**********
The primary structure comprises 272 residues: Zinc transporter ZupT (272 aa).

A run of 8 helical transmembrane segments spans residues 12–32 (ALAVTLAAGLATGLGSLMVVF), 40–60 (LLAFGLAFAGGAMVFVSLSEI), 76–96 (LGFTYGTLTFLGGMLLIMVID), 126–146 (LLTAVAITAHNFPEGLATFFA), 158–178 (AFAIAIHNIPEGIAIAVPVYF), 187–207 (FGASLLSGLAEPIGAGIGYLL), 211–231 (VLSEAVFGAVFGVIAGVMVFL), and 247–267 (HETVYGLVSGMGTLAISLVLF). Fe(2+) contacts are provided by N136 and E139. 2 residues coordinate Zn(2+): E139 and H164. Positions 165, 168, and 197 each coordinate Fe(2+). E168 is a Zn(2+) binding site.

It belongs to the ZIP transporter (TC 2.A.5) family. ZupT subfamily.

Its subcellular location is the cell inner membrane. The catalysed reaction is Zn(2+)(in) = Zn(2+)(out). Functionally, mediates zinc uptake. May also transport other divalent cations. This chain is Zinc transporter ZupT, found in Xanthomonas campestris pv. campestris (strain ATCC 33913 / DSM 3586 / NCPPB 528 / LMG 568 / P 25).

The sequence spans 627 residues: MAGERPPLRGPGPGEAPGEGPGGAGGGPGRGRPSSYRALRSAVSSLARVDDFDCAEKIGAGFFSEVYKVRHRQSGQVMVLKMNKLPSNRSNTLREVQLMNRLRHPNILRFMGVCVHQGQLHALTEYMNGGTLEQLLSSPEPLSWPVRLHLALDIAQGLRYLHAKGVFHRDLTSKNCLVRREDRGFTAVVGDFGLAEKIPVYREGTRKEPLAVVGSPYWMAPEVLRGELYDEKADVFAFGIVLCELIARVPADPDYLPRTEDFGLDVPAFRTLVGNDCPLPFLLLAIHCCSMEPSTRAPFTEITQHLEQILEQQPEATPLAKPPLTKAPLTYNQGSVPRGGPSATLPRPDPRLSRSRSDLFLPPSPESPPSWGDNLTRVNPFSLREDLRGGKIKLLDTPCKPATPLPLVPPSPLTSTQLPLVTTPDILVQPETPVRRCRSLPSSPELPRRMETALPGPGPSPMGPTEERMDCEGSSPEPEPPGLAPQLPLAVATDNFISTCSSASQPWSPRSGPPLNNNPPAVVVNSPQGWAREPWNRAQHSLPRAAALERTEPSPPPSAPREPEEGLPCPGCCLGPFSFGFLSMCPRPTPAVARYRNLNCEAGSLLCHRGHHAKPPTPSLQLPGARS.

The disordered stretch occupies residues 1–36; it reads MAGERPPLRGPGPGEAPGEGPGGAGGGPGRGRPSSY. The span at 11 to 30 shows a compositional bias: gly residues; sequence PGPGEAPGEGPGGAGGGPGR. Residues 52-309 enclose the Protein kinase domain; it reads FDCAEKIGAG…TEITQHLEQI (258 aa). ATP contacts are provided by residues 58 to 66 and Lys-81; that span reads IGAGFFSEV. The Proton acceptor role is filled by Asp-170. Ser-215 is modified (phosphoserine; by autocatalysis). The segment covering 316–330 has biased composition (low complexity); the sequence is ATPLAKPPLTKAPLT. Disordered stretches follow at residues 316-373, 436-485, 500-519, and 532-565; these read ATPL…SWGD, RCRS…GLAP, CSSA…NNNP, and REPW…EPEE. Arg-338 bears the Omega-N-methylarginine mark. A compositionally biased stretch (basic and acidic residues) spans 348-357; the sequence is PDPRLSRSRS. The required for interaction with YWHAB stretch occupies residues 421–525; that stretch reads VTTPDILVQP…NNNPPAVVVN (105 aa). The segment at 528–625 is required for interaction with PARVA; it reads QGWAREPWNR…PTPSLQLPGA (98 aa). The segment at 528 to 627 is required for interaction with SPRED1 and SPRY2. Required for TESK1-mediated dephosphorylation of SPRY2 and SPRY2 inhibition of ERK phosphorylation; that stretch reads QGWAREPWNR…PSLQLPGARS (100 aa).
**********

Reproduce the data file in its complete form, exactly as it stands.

The primary structure comprises 272 residues: Zinc transporter ZupT (272 aa).

A run of 8 helical transmembrane segments spans residues 12–32 (ALAVTLAAGLATGLGSLMVVF), 40–60 (LLAFGLAFAGGAMVFVSLSEI), 76–96 (LGFTYGTLTFLGGMLLIMVID), 126–146 (LLTAVAITAHNFPEGLATFFA), 158–178 (AFAIAIHNIPEGIAIAVPVYF), 187–207 (FGASLLSGLAEPIGAGIGYLL), 211–231 (VLSEAVFGAVFGVIAGVMVFL), and 247–267 (HETVYGLVSGMGTLAISLVLF). Fe(2+) contacts are provided by N136 and E139. 2 residues coordinate Zn(2+): E139 and H164. Positions 165, 168, and 197 each coordinate Fe(2+). E168 is a Zn(2+) binding site.

It belongs to the ZIP transporter (TC 2.A.5) family. ZupT subfamily.

Its subcellular location is the cell inner membrane. The catalysed reaction is Zn(2+)(in) = Zn(2+)(out). Functionally, mediates zinc uptake. May also transport other divalent cations. This chain is Zinc transporter ZupT, found in Xanthomonas campestris pv. campestris (strain ATCC 33913 / DSM 3586 / NCPPB 528 / LMG 568 / P 25).

The sequence spans 627 residues: MAGERPPLRGPGPGEAPGEGPGGAGGGPGRGRPSSYRALRSAVSSLARVDDFDCAEKIGAGFFSEVYKVRHRQSGQVMVLKMNKLPSNRSNTLREVQLMNRLRHPNILRFMGVCVHQGQLHALTEYMNGGTLEQLLSSPEPLSWPVRLHLALDIAQGLRYLHAKGVFHRDLTSKNCLVRREDRGFTAVVGDFGLAEKIPVYREGTRKEPLAVVGSPYWMAPEVLRGELYDEKADVFAFGIVLCELIARVPADPDYLPRTEDFGLDVPAFRTLVGNDCPLPFLLLAIHCCSMEPSTRAPFTEITQHLEQILEQQPEATPLAKPPLTKAPLTYNQGSVPRGGPSATLPRPDPRLSRSRSDLFLPPSPESPPSWGDNLTRVNPFSLREDLRGGKIKLLDTPCKPATPLPLVPPSPLTSTQLPLVTTPDILVQPETPVRRCRSLPSSPELPRRMETALPGPGPSPMGPTEERMDCEGSSPEPEPPGLAPQLPLAVATDNFISTCSSASQPWSPRSGPPLNNNPPAVVVNSPQGWAREPWNRAQHSLPRAAALERTEPSPPPSAPREPEEGLPCPGCCLGPFSFGFLSMCPRPTPAVARYRNLNCEAGSLLCHRGHHAKPPTPSLQLPGARS.

The disordered stretch occupies residues 1–36; it reads MAGERPPLRGPGPGEAPGEGPGGAGGGPGRGRPSSY. The span at 11 to 30 shows a compositional bias: gly residues; sequence PGPGEAPGEGPGGAGGGPGR. Residues 52-309 enclose the Protein kinase domain; it reads FDCAEKIGAG…TEITQHLEQI (258 aa). ATP contacts are provided by residues 58 to 66 and Lys-81; that span reads IGAGFFSEV. The Proton acceptor role is filled by Asp-170. Ser-215 is modified (phosphoserine; by autocatalysis). The segment covering 316–330 has biased composition (low complexity); the sequence is ATPLAKPPLTKAPLT. Disordered stretches follow at residues 316-373, 436-485, 500-519, and 532-565; these read ATPL…SWGD, RCRS…GLAP, CSSA…NNNP, and REPW…EPEE. Arg-338 bears the Omega-N-methylarginine mark. A compositionally biased stretch (basic and acidic residues) spans 348-357; the sequence is PDPRLSRSRS. The required for interaction with YWHAB stretch occupies residues 421–525; that stretch reads VTTPDILVQP…NNNPPAVVVN (105 aa). The segment at 528–625 is required for interaction with PARVA; it reads QGWAREPWNR…PTPSLQLPGA (98 aa). The segment at 528 to 627 is required for interaction with SPRED1 and SPRY2. Required for TESK1-mediated dephosphorylation of SPRY2 and SPRY2 inhibition of ERK phosphorylation; that stretch reads QGWAREPWNR…PSLQLPGARS (100 aa).